Decoding Crime in T&T - February 12, 2014
One of the apparently unknown realities of crime in T&T is the fact that neither the current People's Partnership (PP) government, a People's National Movement (PNM) government nor an Independent Liberal Party (ILP) government can solve/prevent certain crimes in this
Globalization: Definition and Impact: Updated - February 06, 2014
In a book titled The Caribbean in the Global Political Economy (1994), Professor Hilbourne A. Watson suggests that globalization "is an intensive process that conforms to the tendencies and laws of motion of (international) capital." It "occurs in production, distribution, marketing, technology transfer, information telecommunications and other aspects of economic activity." (p.68).
Class Lectures re Topic Three of CAS 130 Caribbean Studies Course Outline: Updated - February 05, 2014
Decoding the color question in United States: Afri-centric Anlysis
- February 05, 2014
Now that the world famous America's super bowl is over and the season has ended, it is a propos to revisit the anomalous decision by the management of the National Football League (NFL) to designate 6 January 2014 as "Black Monday" because of the "mass firing" of five head coaches.
Jesus' Birth: Afri-centric Analysis - December 22, 2013
As Trinbagonians gear up to celebrate the Christian religious event of Christmas, it is apropos to disseminate the historical, Afri-centric , real truth about the birth of Jesus.
Mandela: From Prisoner to President - December 10, 2013
Now that 95-year old Nelson Mandela has died, it is indeed a glorious sine qua non to trace/recount/relive his remarkable/heroic journey from prisoner/revolutionary to President of South Africa.
Why Jack Warner-ILP Lost - October 23, 2013
The paucity of votes (62,000) Jack Warner's Independent Liberal Party (ILP) mustered at the 21 October 2013 local government elections sent a very loud and clear signal/message to the extent that the electorate wanted more than just fanfare, entertainment, elaborate promises and jerseys (money was good too).
Class lecture re Topic Four of CAS 130 Caribbean Studies Course Outline
- October 18, 2013
On the economic side, the economics of the exercise/slavery business was becoming too expensive/unprofitable for two reasons (1) West Indian sugar monopoly was being challenged by large sugar-producing countries in the East Indies and (2) a new group of powerful industrialists (products of the Industrial Revolution) emerged in the 19th century.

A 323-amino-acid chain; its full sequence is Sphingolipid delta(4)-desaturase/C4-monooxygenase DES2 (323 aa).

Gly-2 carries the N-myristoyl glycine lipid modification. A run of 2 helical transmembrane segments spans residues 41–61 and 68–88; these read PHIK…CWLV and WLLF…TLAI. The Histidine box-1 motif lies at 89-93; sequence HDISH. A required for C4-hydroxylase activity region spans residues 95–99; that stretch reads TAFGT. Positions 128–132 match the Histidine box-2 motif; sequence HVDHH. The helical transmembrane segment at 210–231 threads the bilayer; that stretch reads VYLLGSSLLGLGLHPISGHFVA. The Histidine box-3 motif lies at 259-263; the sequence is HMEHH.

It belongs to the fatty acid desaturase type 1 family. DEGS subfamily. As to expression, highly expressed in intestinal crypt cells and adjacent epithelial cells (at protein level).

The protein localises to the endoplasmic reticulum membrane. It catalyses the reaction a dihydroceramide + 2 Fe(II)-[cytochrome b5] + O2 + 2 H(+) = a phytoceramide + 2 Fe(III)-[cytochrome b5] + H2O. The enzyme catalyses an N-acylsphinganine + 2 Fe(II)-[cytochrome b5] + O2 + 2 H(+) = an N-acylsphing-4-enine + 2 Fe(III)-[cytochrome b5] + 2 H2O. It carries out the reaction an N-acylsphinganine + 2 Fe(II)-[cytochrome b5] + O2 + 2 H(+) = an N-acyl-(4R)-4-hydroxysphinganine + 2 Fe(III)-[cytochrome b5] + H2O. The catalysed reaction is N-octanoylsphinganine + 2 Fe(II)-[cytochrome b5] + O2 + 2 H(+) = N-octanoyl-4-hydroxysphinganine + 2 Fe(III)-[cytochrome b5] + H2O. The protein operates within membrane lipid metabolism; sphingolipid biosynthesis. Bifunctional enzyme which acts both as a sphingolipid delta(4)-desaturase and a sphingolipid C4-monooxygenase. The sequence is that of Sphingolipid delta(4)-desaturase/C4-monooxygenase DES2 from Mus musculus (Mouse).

Kamla not ready for prime time - October 17, 2013
The decision by Prime Minister Kamla Persad-Bissessar not to participate in the Trinidad and Tobago Debates Commission's (TTDC) leaders' debate on 15 October 2013 speaks volumes as to her overt, detrimental/self-destructive tit-for-tat myopic politics.
Class Lectures re Topic Three of CAS 130 Caribbean Studies Course Outline: Updated — September 11, 2013
One Laughable Political Moment - August 20, 2013
One of the most laughable and incredulous moments in Trinidad and Tobago's political history was the public yellow balloon, albeit ploy, by Prime Minister Kamla Persad-Bissessar that certain "councillors" at a national executive meeting of the United National Congress (UNC) urged her to postpone constitutionally-scheduled local government elections.
Law versus the race question in America: Afri-centric Analysis - July 25, 2013
The "not guilty" verdict in the George Zimmerman case brings to the fore the twin-headed problem that confronts America today, namely, law versus the race question.
Mandela: From Prisoner to President - June 17, 2013
As Nelson Mandela is undergoing treatment for "a recurring lung infection" in a Johannesburg hospital, it becomes extremely imperative/vital to trace/recount his remarkable/heroic journey from prisoner/revolutionary to President of South Africa.
Indian Indentureship: Afri-centric Analysis - May 29, 2013
In his magnum opus titled Capitalism & Slavery (1938), Dr. Eric Williams postulates that: "The immediate successor of the Amerindians was not the African but 'poor whites'. They were regarded as 'indentured servants' because before leaving England, they had to sign a contract binding them to service for a stipulated period for their passage. Others were criminals/convicts who were sent by the British government to serve for a specific time on plantations in the Caribbean." (p.9).
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